Sea Shepherd Senior Cove Guardian Campaign Leader Melissa Sehgal, Recently Denied Entry to Japan, to Call in Live During Streaming

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After a long and grueling drive, the pod was held overnight in the cove to await their fate After a long and grueling drive, the pod was held overnight in the cove to await their fate
Photo: Sea Shepherd
A large pod of approximately 40-45 adult and juvenile pilot whales and at least eight bottlenose dolphins, including a calf of just a few months old, was captured yesterday and has been held overnight in Taiji’s infamous killing cove. Sea Shepherd Conservation Society’s Cove Guardians will live stream today at ~1:30pm PT/4:30pm ET as the cetaceans — who have already endured a long and grueling drive into Taiji Harbor and hours without food or shelter — face captive selection or slaughter.

Sea Shepherd Senior Cove Guardian Campaign Leader, Melissa Sehgal, who has spent four seasons and six months at a time in Taiji, will call in at approximately 3 pm PT today (8 am Japan time tomorrow) to speak to the Cove Guardians on the ground in Japan and viewers around the world during the live stream, which can be viewed on Sea Shepherd’s website here:

Sehgal was denied entry to Japan this month and escorted by police onto her flight home to Seattle after being interrogated for nine hours and held for 24 hours, despite never violating Japanese law.

Sea Shepherd’s Cove Guardians documented and live streamed to the world on the morning of Friday December 19 (Japan time) as what appeared to be a massive pod of pilot whales was chased toward the cove. The pod fought desperately for their lives, but were ultimately unable to escape the relentless drive of the hunting boats and the “wall of sound” produced by the banger poles struck against the side of the vessels. Once netted in, their fate was sealed: the pod would spend more than 20 hours confined to the shallow waters of the cove without food or shelter before the brutal processes of captive selection and slaughter begin. The young bottlenose calf clung to its mother’s side as they spy-hopped after the terrifying drive, surely exhausted, confused and uncertain of what is to come next.

As the Cove Guardians reviewed their photographs, they noticed that netted in the cove along with the pilot whales were several bottlenose dolphins. This multi-species pod is a profitable find for the killers and trainers of Taiji, and it is quite possible that some of the dolphins and whales will be sold for captivity in aquariums and marine parks in Japan or overseas.

Rare “finds” like this, though, would be even more profitable for Taiji if they were left in the sea, and not slaughtered or taken captive. Other rare finds and captures by Taiji’s hunters this season have been two albino dolphins and one piebald dolphin. If the hunters put down their weapons, and instead turned to whale- and dolphin-watching operations, ecotourism could create a significant tourist draw for Taiji — without harming the wild, migrating cetacean families that swim past its shores.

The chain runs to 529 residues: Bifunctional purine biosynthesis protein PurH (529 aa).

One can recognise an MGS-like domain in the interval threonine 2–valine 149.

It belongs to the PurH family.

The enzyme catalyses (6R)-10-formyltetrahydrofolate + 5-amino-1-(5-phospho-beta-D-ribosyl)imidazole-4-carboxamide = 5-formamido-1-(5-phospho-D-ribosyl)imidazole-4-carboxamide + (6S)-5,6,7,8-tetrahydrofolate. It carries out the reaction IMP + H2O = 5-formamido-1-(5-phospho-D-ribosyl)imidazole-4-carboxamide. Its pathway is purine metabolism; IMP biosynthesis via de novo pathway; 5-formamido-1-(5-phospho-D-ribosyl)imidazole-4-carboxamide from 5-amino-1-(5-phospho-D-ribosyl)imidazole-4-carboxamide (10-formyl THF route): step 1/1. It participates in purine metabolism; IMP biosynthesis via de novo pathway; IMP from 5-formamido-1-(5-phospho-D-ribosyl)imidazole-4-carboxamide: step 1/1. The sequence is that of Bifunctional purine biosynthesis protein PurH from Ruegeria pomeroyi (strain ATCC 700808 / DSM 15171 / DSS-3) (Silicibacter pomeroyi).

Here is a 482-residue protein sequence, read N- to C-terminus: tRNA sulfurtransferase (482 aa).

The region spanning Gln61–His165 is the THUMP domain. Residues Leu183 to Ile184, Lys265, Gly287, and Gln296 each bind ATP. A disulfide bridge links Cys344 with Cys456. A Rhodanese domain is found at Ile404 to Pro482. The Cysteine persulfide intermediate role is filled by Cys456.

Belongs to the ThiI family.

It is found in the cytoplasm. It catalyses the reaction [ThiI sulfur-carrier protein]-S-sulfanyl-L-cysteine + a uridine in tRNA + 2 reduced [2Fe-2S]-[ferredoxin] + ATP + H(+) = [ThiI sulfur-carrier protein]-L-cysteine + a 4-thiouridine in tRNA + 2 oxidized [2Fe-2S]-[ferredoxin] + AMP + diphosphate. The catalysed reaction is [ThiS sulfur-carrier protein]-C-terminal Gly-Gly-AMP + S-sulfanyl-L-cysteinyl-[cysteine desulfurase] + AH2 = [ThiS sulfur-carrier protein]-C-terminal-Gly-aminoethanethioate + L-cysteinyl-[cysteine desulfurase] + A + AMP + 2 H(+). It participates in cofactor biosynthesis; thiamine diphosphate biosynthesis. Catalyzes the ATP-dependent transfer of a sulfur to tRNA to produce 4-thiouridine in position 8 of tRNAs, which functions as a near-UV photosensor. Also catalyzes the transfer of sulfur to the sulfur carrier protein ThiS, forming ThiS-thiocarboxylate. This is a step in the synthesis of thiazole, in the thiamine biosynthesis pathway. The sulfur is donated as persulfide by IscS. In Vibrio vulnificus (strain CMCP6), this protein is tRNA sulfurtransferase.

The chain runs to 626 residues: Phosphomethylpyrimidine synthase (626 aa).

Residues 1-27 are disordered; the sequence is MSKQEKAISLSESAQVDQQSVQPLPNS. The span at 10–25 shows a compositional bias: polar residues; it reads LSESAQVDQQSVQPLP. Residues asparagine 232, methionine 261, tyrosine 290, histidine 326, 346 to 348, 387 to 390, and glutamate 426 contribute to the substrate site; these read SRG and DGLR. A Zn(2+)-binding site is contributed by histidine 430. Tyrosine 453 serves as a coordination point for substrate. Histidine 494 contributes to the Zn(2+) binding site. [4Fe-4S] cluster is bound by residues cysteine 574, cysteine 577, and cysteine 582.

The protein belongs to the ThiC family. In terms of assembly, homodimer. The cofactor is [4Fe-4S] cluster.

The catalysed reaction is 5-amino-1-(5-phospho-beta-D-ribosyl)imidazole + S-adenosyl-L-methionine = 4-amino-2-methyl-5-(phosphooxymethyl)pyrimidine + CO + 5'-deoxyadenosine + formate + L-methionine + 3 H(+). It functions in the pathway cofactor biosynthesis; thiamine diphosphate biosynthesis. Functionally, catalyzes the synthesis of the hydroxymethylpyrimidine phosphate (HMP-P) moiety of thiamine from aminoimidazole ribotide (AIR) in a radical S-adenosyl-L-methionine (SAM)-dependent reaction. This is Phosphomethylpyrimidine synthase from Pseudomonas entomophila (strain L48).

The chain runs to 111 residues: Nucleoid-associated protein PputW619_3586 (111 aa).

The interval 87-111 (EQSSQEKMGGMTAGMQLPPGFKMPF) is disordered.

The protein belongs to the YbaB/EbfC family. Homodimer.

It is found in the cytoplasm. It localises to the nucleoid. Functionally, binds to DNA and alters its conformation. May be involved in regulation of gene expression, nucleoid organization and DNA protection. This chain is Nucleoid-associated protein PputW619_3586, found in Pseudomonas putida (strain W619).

“This beautiful mixed pod, including mothers and their calves, will soon be violently ripped apart — several generations slaughtered or stolen from the ocean for captivity,” said Sehgal. “It’s time for the killers to realize that dolphins and whales do not belong to Japan or to any nation. They have inherent value because they are living, sentient beings and vital parts of marine ecosystems, not because of how much we can profit from their deaths or imprisonment.”

The multi-species pod, including approximately 40-45 pilot whales and at least eight bottlenose dolphins, is a profitable find for the killersThe multi-species pod, including approximately 40-45 pilot whales and at least eight bottlenose dolphins,
is a profitable find for the killers
Photo: Sea Shepherd
Since the beginning of the 2014-2015 hunt season on September 1, the dolphin hunters have driven in a total of 22 family units, or pods, of cetaceans: one bottlenose dolphin pod, one pilot whale pod, two pods of striped dolphins and this most recent mixed pod of bottlenose dolphins and pilot whales. The majority of the season’s victims to date have been Risso’s dolphins, with 18 Risso’s pods captured and, with the exception of just a few, killed thus far.

For six months of each year — day in and day out, from September until March —entire pods of dolphins and small whales are driven into Taiji’s killing cove. Banger poles are hit against the side of the hunting boats to create a “wall of sound,” disorienting the sound-sensitive marine mammals and making it nearly impossible for them to escape the drive. Once netted into the cove, the dolphins and whales face brutal slaughter or a lifetime in captivity. Killers and trainers work side-by-side to select the “prettiest” dolphins and small whales, those without visible scars, to be sold for captivity. Others are slaughtered before the eyes of their family. In a drive just as stressful as the drive into the cove, any remaining pod members — usually juveniles and infants — are driven back out to sea with little chance of survival on their own.

Sea Shepherd’s Cove Guardians are the only group on the ground in Taiji every day throughout the entire six-month hunting season, documenting and live streaming every capture and every slaughter for the world to see. The 2014-2015 season marks the fifth year of Operation Infinite Patience, and the Cove Guardians will not stop shining a spotlight on this atrocity until the slaughter ends.

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